Of course. It's funny but, you know, Moholy-Nagy declared painting dead. I think he did that in 1930. And in 1935, he started painting again. He just couldn't get away from it. There is a nice letter he wrote which was printed in Telehor, a Czech magazine published just once, in 1936. In the letter  he wrote that, for the time being, we have to continue with easel painting because there is no other means of painting. A lot of art historians like to speculate that Moholy had a really huge impact on internet art. Possibly, but I still think that he was a painter. Painting… is… art. It's a kind of abstract thing we call art. It's most easily identified as art. You hang a painting on the wall in a museum, and people understand that it's art. 

But how can one distinguish good art from bad art, and progressive art from non-progressive art?

Oh, yes... I think that good art reflects our life today more sacredly, and it's something that develops over time. I think that looking back 20 years, even looking back at the art made in the 1980s, there are works that, for a time, played a hugely important role. But today, many of them are kind of meaningless. Time has done its work, and today we look at this art from a completely different viewpoint.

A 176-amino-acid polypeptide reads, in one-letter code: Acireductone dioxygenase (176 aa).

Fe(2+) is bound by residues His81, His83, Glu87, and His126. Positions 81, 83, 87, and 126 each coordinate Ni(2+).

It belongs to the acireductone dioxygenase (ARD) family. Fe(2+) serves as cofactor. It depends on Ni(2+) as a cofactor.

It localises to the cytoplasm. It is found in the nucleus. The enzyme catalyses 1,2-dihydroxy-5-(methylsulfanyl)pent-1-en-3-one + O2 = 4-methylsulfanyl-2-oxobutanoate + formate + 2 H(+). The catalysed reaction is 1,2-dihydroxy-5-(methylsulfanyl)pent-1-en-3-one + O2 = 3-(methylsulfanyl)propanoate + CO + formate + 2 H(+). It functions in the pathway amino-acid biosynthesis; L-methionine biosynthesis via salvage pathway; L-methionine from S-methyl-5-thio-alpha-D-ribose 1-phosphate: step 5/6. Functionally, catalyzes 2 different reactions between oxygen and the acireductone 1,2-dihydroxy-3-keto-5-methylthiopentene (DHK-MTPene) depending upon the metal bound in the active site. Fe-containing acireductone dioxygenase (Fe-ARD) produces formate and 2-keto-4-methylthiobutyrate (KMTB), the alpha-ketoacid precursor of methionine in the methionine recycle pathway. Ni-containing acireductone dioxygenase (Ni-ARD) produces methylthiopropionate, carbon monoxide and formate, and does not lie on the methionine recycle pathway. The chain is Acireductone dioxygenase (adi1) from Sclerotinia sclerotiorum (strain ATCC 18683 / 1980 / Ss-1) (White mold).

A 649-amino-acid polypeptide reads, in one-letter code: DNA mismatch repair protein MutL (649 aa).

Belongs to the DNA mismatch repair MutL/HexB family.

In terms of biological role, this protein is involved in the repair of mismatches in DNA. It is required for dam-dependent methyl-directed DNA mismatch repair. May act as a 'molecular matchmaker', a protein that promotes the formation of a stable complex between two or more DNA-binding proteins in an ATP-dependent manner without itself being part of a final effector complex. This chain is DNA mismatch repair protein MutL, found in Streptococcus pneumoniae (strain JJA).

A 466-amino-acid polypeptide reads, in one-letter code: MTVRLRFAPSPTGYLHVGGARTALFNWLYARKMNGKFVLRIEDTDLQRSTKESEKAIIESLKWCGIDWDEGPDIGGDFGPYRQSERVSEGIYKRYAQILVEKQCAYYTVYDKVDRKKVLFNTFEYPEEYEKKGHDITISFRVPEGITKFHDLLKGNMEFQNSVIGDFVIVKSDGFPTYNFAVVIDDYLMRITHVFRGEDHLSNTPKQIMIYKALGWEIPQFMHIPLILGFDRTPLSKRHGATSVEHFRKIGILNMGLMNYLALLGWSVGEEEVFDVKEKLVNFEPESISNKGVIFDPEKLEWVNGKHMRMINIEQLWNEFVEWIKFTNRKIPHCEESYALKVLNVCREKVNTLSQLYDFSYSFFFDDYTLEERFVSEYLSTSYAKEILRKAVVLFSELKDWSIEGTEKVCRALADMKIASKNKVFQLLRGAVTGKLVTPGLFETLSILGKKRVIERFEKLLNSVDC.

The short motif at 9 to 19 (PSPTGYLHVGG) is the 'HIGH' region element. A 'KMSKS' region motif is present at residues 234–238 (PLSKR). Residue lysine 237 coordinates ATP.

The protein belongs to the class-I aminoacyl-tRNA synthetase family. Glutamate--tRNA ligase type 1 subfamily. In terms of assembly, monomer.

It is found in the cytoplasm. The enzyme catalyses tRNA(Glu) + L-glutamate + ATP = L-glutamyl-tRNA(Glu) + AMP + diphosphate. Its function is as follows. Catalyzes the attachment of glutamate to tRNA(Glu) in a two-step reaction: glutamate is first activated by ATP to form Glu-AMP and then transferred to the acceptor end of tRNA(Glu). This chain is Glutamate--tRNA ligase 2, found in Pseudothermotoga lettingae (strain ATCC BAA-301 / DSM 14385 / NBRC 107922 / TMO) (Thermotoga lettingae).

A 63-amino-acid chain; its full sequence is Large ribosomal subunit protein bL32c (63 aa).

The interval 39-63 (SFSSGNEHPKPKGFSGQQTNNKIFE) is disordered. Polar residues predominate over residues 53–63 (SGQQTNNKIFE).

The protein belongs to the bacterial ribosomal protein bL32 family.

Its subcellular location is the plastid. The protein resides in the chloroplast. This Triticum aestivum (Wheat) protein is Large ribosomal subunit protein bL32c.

Could you name some examples of this?

Perhaps Julian Schnabel, who was one of the leading artists in the 1980s...

I like him very much...

Yes, he is a good painter, very postmodern. But I think his role in art history will surely diminish in the coming years. Or David Salle – yes, he is the best example! He was the most expensive artist of his time; in 1987, I think Mary Boon was selling his paintings for a million. You can buy him today for 60 thousand. His value fell. That’s not to say he won't have a revival. There's a good chance that David Salle could see a revival. But never of the kind that he had in the 80s. In the cultural space, fashion, and music of that time, David Salle fits rather perfectly.

Hall view, Hall 11.2. © Koelnmesse GmbH, Harald Fleissner

It seems that today, the art market and the art scene are more closely linked than even back in the 1980s, of which you just spoke. Perhaps even disturbingly close, to the point where art is thought of as an economic sphere and artworks are simply yet another consumer product.